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EPA Awards Grants to Promote Environmental Stewardship in Michigan
Release Date: 07/31/2014
Contact Information: Peter Cassell, 312-886-6234, 312-859-9614 (cell), firstname.lastname@example.org
For Immediate Release
GRAND RAPIDS (July 31, 2014) - The U.S. Environmental Protection Agency today announced two grants totaling over $200,000 to Calvin College and the Great Lakes Fishery Trust for environmental stewardship projects in Michigan. EPA Region 5 Administrator Susan Hedman was joined by Grand Rapids Mayor George Heartwell for the announcement.
“These EPA grants will provide opportunities for young people to learn about the Great Lakes and to work on projects to restore urban waterways,” Hedman said. “In Grand Rapids, high school students will have opportunities for hands-on job training – to build green infrastructure that will reduce runoff and improve water quality in the Grand River watershed.”
EPA announced a $60,000 urban waters grant to Calvin College that will be used for restoration work along two Grand River tributaries: the Rogue River and Plaster Creek. The grant will fund collaborative processes to design green infrastructure and to train high school students to install and maintain green infrastructure projects.
“Calvin College is so pleased to receive this support from the EPA for our watershed restoration initiative in the Plaster Creek watershed,” said Dr. Gail Heffner, Calvin College’s director of community engagement. “It has taken over 100 years for Plaster Creek to become as damaged as it is today and it will take several decades of concerted effort to restore it. We are particularly grateful for EPA funding which will support the Green Team, a summer experience for high school age urban youth to educate them about watershed ecology and give them practical job experience in installing green infrastructure to capture stormwater.”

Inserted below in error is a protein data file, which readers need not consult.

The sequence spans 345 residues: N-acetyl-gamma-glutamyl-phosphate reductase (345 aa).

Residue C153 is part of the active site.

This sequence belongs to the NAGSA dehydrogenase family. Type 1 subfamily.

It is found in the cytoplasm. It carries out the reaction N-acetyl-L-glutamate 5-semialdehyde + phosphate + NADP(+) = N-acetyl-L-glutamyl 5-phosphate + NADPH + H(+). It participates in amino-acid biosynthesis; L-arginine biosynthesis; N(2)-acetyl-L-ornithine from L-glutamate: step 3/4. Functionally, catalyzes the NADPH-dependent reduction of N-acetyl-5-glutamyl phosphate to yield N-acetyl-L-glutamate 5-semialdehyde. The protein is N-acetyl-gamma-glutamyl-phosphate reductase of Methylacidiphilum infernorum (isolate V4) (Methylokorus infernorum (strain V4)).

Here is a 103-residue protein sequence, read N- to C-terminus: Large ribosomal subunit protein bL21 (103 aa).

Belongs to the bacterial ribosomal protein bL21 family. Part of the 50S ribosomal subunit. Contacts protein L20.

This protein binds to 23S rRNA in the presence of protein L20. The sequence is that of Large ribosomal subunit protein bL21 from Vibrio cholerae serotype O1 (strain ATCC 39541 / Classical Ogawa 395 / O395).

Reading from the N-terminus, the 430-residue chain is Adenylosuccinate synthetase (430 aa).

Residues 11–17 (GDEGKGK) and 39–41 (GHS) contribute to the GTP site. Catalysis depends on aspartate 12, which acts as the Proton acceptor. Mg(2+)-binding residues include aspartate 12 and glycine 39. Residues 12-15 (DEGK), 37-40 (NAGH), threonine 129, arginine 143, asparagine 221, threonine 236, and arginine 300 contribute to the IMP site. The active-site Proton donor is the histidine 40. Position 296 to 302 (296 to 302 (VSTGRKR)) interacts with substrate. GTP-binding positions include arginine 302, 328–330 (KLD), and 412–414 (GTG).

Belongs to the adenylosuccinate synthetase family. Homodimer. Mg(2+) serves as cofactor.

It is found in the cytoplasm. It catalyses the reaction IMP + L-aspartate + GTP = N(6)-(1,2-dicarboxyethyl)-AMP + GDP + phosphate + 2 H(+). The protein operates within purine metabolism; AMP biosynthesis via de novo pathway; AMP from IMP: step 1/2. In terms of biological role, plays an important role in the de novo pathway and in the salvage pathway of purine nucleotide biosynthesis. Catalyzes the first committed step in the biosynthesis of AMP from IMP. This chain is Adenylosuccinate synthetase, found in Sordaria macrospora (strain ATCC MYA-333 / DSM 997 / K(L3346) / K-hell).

EPA also announced a $150,000 environmental education grant to the Great Lakes Fishery Trust to support Great Lakes Stewardship Initiative programs at nine regional hubs in Michigan – including the Groundswell center at Grand Valley State University in Grand Rapids. The Great Lakes Stewardship Initiative has worked with over 55,000 grade school and high school students to provide stewardship opportunities throughout Michigan.
“For the past six years the GLSI has been a champion for place-based education empowering students, educators and their local communities to become stewards of their environment and active learners in core subjects like science, math and engineering,” said William Moritz, chair of the board of trustees for the GLFT and deputy director of the Michigan Department of Natural Resources. “We couldn’t do this work without our network of hubs, friends and partners like the EPA whose investment will galvanize and democratize these practices so even more communities can benefit from the power of place-based education.”
“In Grand Rapids, the triple bottom line is the foundation of our prosperity – we don’t make decisions without considering how it affects the social, environmental and financial health of our community,” Mayor Heartwell said. “Both the interplay between the elements of the triple bottom line which are evident in the work of the GLSI and the organization's strong network of partners in the business, education and nonprofit community contribute to the GLSI’s success. I couldn't be prouder of their accomplishments.”
For more information about urban waters grants, visit www.epa.gov/urbanwaters.
For more information about EPA’s environmental education program, visit www2.epa.gov/education/environmental-education-ee-grants.